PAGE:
By Ryan Ekvall | Wisconsin Reporter
MADISON, Wis. — The long vacant Malcolm X Academy in Milwaukee, part of a heavily criticized real estate development, will remain shuttered for all of 2014 and possibly 2015, Wisconsin Reporter has learned.
As officials for Milwaukee Public Schools and the developer, 2760 Holdings LLC, hammer out the final terms of the sale, the school district is set to make lease payments beginning April 1 on the school building to the developer.
The deal that one state lawmaker previously said “stinks to high heaven,” “is typical of that process,” according to assistant city attorney Thomas Gartner. “It could take a couple years for a developer to proceed with a project like that.”
Gartner said there was no time frame for sides to finalize the sale. The deal hinges on Holdings 2760’s ability to win taxpayer-backed financing, a combination of low income housing tax credits from the state and redevelopment authority bonds from the city.
The developer has failed to meet a deadline for seeking low income housing tax credits as required in the term sheet approved by the Milwaukee Common Council. A 30-day deadline to complete an “offer to purchase” and 60-day deadline after that to close, laid out in the term sheet, have long passed.
The term sheet, however, isn’t a legally binding document.
“The train is leaving the station on this one. Is the deal even in existence?” said CJ Szafir, educational director for the public interest law firm Wisconsin Institute for Law and Liberty. “Why haven’t they filed for tax credits that were deemed essential for the redevelopment?”
Dennis Klein and James Phelps, the principals in 2760 Holdings, couldn’t be reached for comment. MPS also didn’t respond to Wisconsin Reporter’s requests for comment.
Henry Tyson, superintendent of St. Marcus Lutheran Academy, the gold standard in Milwaukee’s school choice program, last year offered more than $1 million cash for the Malcolm X building. Tyson’s proposal for a school to teach 900 students beginning this fall would have been completed with $5 to $8 million in private renovations.
MPS refused Tyson’s offer and with its blessing the Milwaukee Common Council instead agreed to terms with 2760 Holdings.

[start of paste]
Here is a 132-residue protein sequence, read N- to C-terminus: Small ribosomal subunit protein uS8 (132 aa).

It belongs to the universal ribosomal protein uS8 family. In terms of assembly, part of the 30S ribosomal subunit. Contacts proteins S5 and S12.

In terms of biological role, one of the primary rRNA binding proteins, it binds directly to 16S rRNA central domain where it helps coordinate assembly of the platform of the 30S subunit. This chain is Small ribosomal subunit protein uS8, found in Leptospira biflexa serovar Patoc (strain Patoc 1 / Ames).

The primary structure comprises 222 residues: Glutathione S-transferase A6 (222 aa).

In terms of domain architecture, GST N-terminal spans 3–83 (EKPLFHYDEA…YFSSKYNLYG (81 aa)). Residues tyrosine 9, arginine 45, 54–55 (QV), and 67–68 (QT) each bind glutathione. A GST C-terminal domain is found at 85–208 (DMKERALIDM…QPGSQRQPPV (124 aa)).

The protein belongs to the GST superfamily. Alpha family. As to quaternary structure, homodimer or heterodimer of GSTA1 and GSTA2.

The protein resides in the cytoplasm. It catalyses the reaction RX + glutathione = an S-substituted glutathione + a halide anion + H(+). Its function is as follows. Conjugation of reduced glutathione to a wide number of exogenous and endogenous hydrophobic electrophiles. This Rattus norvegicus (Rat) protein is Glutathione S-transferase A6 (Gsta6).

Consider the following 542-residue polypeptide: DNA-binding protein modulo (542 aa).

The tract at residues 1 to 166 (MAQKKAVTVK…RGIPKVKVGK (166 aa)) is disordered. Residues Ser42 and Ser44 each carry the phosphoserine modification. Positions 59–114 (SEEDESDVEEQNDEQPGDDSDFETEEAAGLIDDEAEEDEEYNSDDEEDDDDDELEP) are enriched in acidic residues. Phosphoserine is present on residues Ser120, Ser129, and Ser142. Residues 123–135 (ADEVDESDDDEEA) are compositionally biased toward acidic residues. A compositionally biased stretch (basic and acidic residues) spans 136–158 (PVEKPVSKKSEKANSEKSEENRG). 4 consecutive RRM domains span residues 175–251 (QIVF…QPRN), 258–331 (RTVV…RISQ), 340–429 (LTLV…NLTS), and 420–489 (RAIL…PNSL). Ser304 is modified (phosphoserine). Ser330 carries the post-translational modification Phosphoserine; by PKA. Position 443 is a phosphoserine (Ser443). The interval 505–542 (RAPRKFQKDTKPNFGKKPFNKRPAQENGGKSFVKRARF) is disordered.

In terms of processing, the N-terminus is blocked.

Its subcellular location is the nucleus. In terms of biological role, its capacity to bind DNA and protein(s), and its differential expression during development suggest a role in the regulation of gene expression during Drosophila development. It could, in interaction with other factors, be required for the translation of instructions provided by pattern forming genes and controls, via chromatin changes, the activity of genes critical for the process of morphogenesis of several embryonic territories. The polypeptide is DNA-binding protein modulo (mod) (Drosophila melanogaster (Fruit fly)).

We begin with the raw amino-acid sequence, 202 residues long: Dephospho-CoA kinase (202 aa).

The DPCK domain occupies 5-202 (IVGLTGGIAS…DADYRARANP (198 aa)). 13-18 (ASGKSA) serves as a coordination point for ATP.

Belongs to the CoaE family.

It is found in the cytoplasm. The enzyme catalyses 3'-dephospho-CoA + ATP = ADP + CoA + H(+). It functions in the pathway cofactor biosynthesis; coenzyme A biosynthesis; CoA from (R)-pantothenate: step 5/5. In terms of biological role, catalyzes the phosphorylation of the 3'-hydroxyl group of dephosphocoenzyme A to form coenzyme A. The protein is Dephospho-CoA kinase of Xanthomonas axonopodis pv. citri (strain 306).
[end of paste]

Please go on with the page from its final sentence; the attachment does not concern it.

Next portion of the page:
In an Oct. 25, 2013, e-mail Klein explained the complicated sale and lease agreement to MPS Superintendent Gregory Thornton.
“We buy for $2.1MM get a lease for total payments of $4.2MM and agree to put $2.1MM into improving the building,” Klein’s e-mail read. “We net zero….We get $4.2MM we give back $4.2MM. Only exception is we get the small piece on 1st Street to use for a (Low Income Housing Tax Credit) property.”
MPS would also pay for maintenance of the building during the lease period, according to the term sheet. At the end of the lease, MPS has the option to repurchase the educational portion of the building for $1. The other half of the building will be renovated for housing and community use.
The emails obtained by WILL show MPS officials may have been misleading about the finances of agreement and the speed with which the building could be renovated and used.
“I think you are overstating your position,” wrote Dennis Klein, chairman of KBS construction, in an email to MPS officials. “In the short term, the building cannot be used.”
In another email he wrote, “The term ‘break even’ is misleading. MPS is paying more rent than I am spending on the building.”
At the time, school officials and city aldermen took criticism from school choice supporters and conservatives for not allowing bids on the project.
In an email to MPS board member Larry Miller dated Nov. 4, alderman Bob Bauman, who voted for the deal, wrote that he had problems with the chosen developer and would have preferred an request-for-proposal process to solicit multiple bids on the project.
“This transaction is unnecessarily complex for apparently political reasons,” Bauman wrote.
Bauman told Wisconsin Reporter on Thursday that he’d be “shocked to know” that title to the property hasn’t changed hands.
“They better conform to the term sheet,” Bauman said. “We approved an agreement in principle.”
Officials pushing for the agreement repeatedly stressed urgency and said “time was of the essence” to get a deal done, which precluded them from the normal process of accepting bids from multiple developers.
“The urgency we face is due to a number of deadlines including applications for tax credits,” Miller replied. “But clouding the process is the pressure from the State legislature concerning MPS facilities.”
Their urgency may also have been fueled by a bill passed this month by the Assembly compelling MPS to make vacant buildings available for purchase to choice and charter schools. It is uncertain whether the Senate will take up the bill before the session expires. Senate Republicans will discuss the bill next week.
Contact Ryan Ekvall at 608-257-1382 or firstname.lastname@example.org
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